Respect people and their time. They may not always be able to help you or give your stuff the time of day. But be patient and keep creating things that are solving real problems YOU are experiencing, and eventually that will resonate with enough people that they don't want to miss your next big value add.
Own your content
If you're publishing to a domain you don't control, then you should consider making a change. I was luckily grandfathered into Medium's custom domain thing before they stopped doing that which is why my medium blog is at blog.kentcdodds.com rather than medium.com/@kentcdodds. I am planning on moving off of medium soon and when I do I'll easily be able to redirect all my blog posts to my new custom platform because I own the domain name that all the links on twitter and elsewhere are pointing to.
This is also why I care so much about having
a URL shortener.
When I switched from tinyletter.com to buttondown.email and then to
convertkit.com, I was able to simply update
kcd.im/news to point to the new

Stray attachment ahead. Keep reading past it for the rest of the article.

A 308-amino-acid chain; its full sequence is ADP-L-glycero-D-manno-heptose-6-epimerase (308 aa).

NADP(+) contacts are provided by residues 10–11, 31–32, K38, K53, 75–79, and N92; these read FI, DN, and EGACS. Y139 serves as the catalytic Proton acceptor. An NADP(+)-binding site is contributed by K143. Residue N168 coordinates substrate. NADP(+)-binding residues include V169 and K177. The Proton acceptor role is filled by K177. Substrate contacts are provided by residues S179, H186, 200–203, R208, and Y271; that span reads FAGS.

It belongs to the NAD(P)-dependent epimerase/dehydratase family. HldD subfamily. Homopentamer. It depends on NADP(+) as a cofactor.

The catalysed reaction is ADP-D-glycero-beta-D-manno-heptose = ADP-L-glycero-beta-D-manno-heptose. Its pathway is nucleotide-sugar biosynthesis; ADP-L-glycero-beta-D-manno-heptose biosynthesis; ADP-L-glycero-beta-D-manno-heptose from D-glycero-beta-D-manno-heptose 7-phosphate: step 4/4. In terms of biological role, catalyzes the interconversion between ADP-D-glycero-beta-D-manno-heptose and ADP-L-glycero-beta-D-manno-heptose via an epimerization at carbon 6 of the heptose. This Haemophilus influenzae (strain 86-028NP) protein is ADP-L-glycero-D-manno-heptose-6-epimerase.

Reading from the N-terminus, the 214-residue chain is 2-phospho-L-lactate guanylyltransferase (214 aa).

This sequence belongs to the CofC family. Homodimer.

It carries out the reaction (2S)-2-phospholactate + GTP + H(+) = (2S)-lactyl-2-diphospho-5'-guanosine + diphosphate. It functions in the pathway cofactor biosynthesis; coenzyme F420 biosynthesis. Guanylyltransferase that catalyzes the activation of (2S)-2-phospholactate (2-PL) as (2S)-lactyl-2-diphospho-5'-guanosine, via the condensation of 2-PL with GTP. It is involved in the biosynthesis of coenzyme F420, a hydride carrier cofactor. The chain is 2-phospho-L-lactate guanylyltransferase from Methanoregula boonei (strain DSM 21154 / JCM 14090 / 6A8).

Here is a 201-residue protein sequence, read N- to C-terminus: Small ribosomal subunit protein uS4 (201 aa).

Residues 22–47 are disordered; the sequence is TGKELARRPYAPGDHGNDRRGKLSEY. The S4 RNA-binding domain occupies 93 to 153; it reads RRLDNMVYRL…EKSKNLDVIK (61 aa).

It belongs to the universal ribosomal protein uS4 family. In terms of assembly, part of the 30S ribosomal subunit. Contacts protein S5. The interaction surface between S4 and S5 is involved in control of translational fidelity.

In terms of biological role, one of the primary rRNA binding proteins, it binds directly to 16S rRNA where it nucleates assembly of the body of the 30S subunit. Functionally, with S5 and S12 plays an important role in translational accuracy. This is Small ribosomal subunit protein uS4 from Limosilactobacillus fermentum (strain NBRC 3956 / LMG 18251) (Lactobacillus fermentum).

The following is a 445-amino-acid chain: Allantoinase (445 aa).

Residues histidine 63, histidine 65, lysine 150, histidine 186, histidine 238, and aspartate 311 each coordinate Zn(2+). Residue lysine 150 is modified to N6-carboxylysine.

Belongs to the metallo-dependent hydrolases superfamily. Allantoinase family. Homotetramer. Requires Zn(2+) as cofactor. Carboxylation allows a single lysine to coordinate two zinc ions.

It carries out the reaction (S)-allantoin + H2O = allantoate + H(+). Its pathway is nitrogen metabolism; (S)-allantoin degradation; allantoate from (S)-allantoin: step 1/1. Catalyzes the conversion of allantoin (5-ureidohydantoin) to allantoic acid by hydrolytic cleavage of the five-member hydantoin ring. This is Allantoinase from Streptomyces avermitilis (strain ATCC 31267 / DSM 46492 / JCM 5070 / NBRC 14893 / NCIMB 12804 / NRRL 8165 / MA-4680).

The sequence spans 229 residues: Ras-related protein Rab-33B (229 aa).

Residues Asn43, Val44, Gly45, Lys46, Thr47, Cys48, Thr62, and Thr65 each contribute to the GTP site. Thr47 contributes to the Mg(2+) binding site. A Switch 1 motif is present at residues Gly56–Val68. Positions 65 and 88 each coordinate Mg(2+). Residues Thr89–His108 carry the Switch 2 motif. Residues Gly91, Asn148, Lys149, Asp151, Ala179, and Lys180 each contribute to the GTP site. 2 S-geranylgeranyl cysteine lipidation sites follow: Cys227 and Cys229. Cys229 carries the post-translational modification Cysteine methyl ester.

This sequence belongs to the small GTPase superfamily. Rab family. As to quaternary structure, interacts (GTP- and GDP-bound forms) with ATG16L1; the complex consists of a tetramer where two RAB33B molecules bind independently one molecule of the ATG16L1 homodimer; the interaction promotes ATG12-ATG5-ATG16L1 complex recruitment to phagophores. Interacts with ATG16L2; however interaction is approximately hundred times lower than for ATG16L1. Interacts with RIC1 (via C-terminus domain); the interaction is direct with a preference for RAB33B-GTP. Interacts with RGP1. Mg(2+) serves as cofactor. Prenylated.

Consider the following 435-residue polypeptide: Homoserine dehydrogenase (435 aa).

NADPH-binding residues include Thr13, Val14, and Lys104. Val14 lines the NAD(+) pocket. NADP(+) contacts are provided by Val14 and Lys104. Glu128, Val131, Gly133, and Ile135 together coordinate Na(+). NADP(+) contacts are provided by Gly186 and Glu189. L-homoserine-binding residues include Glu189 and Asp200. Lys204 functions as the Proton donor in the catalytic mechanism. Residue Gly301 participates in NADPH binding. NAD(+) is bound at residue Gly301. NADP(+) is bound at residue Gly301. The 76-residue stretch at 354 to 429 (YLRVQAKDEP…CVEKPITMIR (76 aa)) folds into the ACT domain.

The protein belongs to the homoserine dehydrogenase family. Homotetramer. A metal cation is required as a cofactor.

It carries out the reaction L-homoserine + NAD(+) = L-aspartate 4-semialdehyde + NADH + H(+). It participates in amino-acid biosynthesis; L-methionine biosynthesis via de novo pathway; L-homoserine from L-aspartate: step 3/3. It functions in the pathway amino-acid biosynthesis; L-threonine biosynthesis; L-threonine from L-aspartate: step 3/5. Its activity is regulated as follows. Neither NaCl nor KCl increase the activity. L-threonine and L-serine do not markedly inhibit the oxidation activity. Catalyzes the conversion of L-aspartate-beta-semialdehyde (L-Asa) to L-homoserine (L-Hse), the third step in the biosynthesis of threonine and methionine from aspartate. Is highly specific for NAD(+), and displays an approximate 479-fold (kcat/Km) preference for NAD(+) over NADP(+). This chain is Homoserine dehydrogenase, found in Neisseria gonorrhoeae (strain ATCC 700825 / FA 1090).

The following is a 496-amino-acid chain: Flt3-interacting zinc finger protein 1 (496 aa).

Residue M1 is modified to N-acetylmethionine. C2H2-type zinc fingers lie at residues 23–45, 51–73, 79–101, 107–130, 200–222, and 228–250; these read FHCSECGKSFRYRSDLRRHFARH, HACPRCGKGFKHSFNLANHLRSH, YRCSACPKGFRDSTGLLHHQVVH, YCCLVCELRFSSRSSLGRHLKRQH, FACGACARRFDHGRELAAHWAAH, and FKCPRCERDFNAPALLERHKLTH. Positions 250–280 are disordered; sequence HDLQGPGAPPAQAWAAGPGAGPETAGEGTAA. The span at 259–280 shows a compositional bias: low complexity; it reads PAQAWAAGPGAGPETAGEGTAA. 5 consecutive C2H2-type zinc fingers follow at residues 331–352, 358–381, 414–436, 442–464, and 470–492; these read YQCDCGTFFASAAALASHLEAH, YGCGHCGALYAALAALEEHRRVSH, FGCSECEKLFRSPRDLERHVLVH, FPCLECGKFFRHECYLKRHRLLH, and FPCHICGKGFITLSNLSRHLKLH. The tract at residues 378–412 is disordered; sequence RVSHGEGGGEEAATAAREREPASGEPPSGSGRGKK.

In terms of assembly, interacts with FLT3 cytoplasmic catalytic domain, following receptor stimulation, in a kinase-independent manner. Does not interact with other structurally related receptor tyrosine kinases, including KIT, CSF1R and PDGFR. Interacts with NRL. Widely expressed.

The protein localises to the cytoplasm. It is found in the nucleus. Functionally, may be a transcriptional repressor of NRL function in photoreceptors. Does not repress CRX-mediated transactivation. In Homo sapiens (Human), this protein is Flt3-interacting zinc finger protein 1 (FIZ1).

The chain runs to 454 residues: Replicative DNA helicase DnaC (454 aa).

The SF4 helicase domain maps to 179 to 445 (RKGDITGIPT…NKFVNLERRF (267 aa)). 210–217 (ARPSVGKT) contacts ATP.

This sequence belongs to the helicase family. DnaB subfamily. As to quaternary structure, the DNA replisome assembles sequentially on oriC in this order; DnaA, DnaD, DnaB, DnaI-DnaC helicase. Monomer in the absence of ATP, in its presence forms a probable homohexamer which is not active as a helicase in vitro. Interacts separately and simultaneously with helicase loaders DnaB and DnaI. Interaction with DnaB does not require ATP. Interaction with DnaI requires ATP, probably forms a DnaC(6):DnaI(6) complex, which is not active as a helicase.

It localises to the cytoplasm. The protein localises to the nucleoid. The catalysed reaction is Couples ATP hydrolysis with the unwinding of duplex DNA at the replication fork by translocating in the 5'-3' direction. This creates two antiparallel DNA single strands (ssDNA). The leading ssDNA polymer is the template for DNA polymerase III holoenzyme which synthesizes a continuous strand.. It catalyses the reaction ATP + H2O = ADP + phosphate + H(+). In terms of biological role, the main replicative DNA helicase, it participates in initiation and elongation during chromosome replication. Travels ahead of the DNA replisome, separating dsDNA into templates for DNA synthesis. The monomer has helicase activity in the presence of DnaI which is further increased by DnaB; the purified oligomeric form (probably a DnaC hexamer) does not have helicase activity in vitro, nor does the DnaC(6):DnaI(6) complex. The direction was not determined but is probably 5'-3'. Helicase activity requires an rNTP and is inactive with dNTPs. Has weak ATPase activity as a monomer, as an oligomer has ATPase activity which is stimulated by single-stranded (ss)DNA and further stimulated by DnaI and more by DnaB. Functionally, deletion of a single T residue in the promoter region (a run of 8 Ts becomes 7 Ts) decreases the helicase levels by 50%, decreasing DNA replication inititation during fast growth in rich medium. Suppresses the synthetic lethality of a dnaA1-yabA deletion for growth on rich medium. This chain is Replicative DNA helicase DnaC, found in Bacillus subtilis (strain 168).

sign-up page and all existing links started taking people to the right place.
Owning the domain and sharing links to domains that you own can be very powerful.
This is very anecdotal, but I've found that the time of day/week that you share your content can have an impact on who sees it. Consider that nobody's looking at twitter on Friday evenings and people often don't look at articles over the weekends (there's a reason most newsletters are sent during the week days). I typically try to announce my stuff earlier in the week and often in the morning before many people in the US really get to working and before many people on the other side of the pacific go to sleep.